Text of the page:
Also yes to representation!! Having autistic role models is amazing (go you Sesame Street) for everyone.

Re: Autism Acceptance Month - April 2019!



@N1ghtW1ng  thank you so much for your perspective! It's so very true that the resources and supports often drop out when a kid with ASD becomes an adult with ASD. It is frustrating indeed. 

As you said - people need to learn more, and offer more understanding. 

An encouragement to those of us who may not feel like we know enough is to always take a curious and open mind to those around us  - this is a pretty easy way to NOT (as you put it) be an a-hole Smiley Wink

Also threads like this one are all part of that learning and understanding process! 


I'm leaving ReachOut on the 5th of June Smiley Sad Say goodbye here

Re: Autism Acceptance Month - April 2019!

1. What do you know about ASD?

I know quite a bit from learning about it in my developmental psych courses at uni and through personal experience knowing people with ASD

2. Do you know anyone with ASD or ASD-related traits?


3. How can we be a more inclusive society towards people with ASD and related traits?

I totally agree with @N1ghtW1ng's point about the lack of resources for adults with autism. My knowledge of autism is mainly around children and it would be great there would more research invested into how we can better support those with ASD as they ascend into adulthood. Also, I think that we should stop trying to paint the idea that we should "cure" autism and accept it for what it is. When people say they want to "cure" autism, I think that they make it sound like it is a "disease" which I think is a bit disheartening.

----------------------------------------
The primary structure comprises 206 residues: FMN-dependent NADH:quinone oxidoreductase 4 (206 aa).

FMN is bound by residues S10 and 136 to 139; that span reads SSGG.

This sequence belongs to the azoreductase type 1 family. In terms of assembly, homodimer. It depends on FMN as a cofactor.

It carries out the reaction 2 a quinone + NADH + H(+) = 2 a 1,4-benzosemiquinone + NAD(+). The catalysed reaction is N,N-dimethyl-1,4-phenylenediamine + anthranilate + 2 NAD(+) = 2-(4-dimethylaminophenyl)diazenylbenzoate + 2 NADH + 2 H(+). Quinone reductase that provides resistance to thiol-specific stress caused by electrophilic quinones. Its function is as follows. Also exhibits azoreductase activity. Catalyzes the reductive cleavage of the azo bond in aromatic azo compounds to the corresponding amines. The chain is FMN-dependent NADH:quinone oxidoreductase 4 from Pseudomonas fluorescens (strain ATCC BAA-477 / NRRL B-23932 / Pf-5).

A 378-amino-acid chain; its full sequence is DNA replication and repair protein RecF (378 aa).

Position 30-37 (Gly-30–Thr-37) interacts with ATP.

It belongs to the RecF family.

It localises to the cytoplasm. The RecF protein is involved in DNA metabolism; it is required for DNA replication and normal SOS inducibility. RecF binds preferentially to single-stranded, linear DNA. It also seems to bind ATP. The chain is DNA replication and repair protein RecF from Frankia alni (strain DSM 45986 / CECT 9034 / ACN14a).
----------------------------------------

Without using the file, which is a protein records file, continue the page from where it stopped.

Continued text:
Hope is just around the corner; you think it's not there when you first look straight ahead, but it actually is when you turn around

Re: Autism Acceptance Month - April 2019!

@mrmusic what a great post! I think it’s so important to raise awareness for many disabilities and particularly ASD as it affects so many. 


1. I have completed courses at uni and completed trainings so I am fairly familiar with ASD. I thought it was a genetic disorder (gene mutation) however the cause is unknown and there is no cure. It is more prevalent in males than females. Every person with ASD is completely different. Their behaviour is different, their functioning is different and their coping mechanisms are different. I think it can be extremely hard to identify someone with ASD without education or training. 


2. Three of my cousins have ASD and they are quite high functioning. 


3. I think educating the community on ASD is so important for inclusivity. Not necessarily training people to identity ASD or related traits but educating people on the diversity of ASD. I think that the more people know about the disorder, the more they can accept it and learn to potentially recognise others who may have it and understand why their behaviour may be seen at times as “different”.